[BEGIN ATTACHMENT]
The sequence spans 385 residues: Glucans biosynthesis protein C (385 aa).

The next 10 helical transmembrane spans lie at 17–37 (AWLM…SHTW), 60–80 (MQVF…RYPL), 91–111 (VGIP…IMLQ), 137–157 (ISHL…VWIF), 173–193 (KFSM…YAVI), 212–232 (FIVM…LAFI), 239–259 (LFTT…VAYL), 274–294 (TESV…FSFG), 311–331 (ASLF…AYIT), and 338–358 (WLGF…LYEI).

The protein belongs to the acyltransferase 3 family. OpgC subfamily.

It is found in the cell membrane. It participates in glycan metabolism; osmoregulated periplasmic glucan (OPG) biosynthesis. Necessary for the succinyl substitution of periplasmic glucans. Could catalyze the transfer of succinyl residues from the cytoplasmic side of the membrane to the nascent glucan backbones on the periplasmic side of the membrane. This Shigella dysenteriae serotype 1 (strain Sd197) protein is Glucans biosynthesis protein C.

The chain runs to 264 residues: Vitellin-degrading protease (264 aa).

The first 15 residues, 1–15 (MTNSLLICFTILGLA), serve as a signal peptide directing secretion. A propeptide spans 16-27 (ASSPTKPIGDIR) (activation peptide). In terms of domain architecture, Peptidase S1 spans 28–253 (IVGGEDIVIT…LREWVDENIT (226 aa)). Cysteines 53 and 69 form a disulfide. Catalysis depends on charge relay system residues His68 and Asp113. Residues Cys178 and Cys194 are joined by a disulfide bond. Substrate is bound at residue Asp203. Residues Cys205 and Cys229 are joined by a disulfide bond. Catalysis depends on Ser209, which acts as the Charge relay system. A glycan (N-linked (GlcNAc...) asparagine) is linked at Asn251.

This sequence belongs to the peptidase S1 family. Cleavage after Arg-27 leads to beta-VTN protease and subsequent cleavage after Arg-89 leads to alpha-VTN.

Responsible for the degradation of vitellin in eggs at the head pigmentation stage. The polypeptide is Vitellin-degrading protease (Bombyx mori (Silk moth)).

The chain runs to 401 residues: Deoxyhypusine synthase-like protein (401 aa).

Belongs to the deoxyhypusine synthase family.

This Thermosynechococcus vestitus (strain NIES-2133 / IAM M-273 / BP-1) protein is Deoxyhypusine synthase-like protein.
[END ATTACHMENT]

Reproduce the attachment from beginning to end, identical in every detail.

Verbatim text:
The sequence spans 385 residues: Glucans biosynthesis protein C (385 aa).

The next 10 helical transmembrane spans lie at 17–37 (AWLM…SHTW), 60–80 (MQVF…RYPL), 91–111 (VGIP…IMLQ), 137–157 (ISHL…VWIF), 173–193 (KFSM…YAVI), 212–232 (FIVM…LAFI), 239–259 (LFTT…VAYL), 274–294 (TESV…FSFG), 311–331 (ASLF…AYIT), and 338–358 (WLGF…LYEI).

The protein belongs to the acyltransferase 3 family. OpgC subfamily.

It is found in the cell membrane. It participates in glycan metabolism; osmoregulated periplasmic glucan (OPG) biosynthesis. Necessary for the succinyl substitution of periplasmic glucans. Could catalyze the transfer of succinyl residues from the cytoplasmic side of the membrane to the nascent glucan backbones on the periplasmic side of the membrane. This Shigella dysenteriae serotype 1 (strain Sd197) protein is Glucans biosynthesis protein C.

The chain runs to 264 residues: Vitellin-degrading protease (264 aa).

The first 15 residues, 1–15 (MTNSLLICFTILGLA), serve as a signal peptide directing secretion. A propeptide spans 16-27 (ASSPTKPIGDIR) (activation peptide). In terms of domain architecture, Peptidase S1 spans 28–253 (IVGGEDIVIT…LREWVDENIT (226 aa)). Cysteines 53 and 69 form a disulfide. Catalysis depends on charge relay system residues His68 and Asp113. Residues Cys178 and Cys194 are joined by a disulfide bond. Substrate is bound at residue Asp203. Residues Cys205 and Cys229 are joined by a disulfide bond. Catalysis depends on Ser209, which acts as the Charge relay system. A glycan (N-linked (GlcNAc...) asparagine) is linked at Asn251.

This sequence belongs to the peptidase S1 family. Cleavage after Arg-27 leads to beta-VTN protease and subsequent cleavage after Arg-89 leads to alpha-VTN.

Responsible for the degradation of vitellin in eggs at the head pigmentation stage. The polypeptide is Vitellin-degrading protease (Bombyx mori (Silk moth)).

The chain runs to 401 residues: Deoxyhypusine synthase-like protein (401 aa).

Belongs to the deoxyhypusine synthase family.

This Thermosynechococcus vestitus (strain NIES-2133 / IAM M-273 / BP-1) protein is Deoxyhypusine synthase-like protein.